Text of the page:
Allen: Freedom To Work For Less

Yesterday, Senate candidate George Allen solidified his attacks on middle-class families, releasing his “Freedom To Work For Less” agenda that would roll back protections for workers. While targeting struggling workers, the Allen campaign did not release any plans to hold accountable the CEOs and big banks responsible for tanking our economy. (Richmond Times-DispatchWashington PostThe Roanoke Times)  Even Ronald Reagan, the man who inspired Allen to enter politics, believed that it is important for the wealthy to pay their fair share – while Allen would keep the burden on working Virginians. 

Anyone who wants to represent Virginians should be standing up for the middle-class, not collaborating with the top 1% to make things even worse. Working Virginians join unions so they’re not on their own when the time comes to negotiate for the fair pay and decent benefits they need to take care of their families. George Allen doesn’t get it: while working folks across the country are banding together to protest Wall Street robber barons who got us into this mess, he’s still standing with his corporate campaign donors over working Virginians. Allen’s “Freedom To Work For Less” proposals would only continue to line the pockets of corporate CEOs while costing government money and making Virginia’s workers less safe and secure.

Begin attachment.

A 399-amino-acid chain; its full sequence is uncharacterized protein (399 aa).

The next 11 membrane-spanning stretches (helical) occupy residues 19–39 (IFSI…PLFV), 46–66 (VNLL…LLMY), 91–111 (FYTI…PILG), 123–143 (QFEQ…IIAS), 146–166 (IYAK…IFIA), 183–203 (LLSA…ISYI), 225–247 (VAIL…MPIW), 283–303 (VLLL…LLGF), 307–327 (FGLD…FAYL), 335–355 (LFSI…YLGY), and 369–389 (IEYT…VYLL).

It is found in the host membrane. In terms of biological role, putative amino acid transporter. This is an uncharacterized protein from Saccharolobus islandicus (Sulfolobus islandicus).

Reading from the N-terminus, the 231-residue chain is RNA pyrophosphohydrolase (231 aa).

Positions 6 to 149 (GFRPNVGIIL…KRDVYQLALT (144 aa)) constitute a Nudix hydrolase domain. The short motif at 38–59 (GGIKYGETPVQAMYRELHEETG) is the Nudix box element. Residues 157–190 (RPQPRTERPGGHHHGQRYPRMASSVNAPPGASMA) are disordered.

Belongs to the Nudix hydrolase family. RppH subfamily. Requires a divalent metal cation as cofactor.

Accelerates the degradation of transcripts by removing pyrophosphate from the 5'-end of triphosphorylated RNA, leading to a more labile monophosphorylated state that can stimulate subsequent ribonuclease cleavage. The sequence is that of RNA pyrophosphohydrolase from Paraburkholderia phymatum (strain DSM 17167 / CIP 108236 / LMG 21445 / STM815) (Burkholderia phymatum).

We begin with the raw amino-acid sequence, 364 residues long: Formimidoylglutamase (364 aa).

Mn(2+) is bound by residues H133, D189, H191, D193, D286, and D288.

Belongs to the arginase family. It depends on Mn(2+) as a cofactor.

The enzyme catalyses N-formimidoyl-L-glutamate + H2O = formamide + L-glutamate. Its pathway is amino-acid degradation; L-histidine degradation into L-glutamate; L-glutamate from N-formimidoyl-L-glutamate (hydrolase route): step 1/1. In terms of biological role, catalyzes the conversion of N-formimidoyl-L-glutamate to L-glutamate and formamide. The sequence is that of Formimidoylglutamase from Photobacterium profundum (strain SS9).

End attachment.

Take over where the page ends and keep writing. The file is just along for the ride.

Allen is wrong on Project Labor Agreements: Project Labor Agreements are simply good business. PLAs are market-based tools that set the rules and expectations for management and workers and as a result, projects with PLAs come in on-time and on-budget. In fact, studies show that George Allen’s claims that PLAs drive up costs are simply untrue. 

Phase 1 of the Dulles Rail project utilized a PLA. The project is ahead of schedule, under budget, and has the best safety record of any construction project in Virginia. The new Springfield interchange (I-95 & I-495) is being constructed without a PLA. That project is “three times over budget, way behind schedule”, and there have been 4 fatalities on the job. (Source: Building & Construction Trades Department, AFL-CIO)

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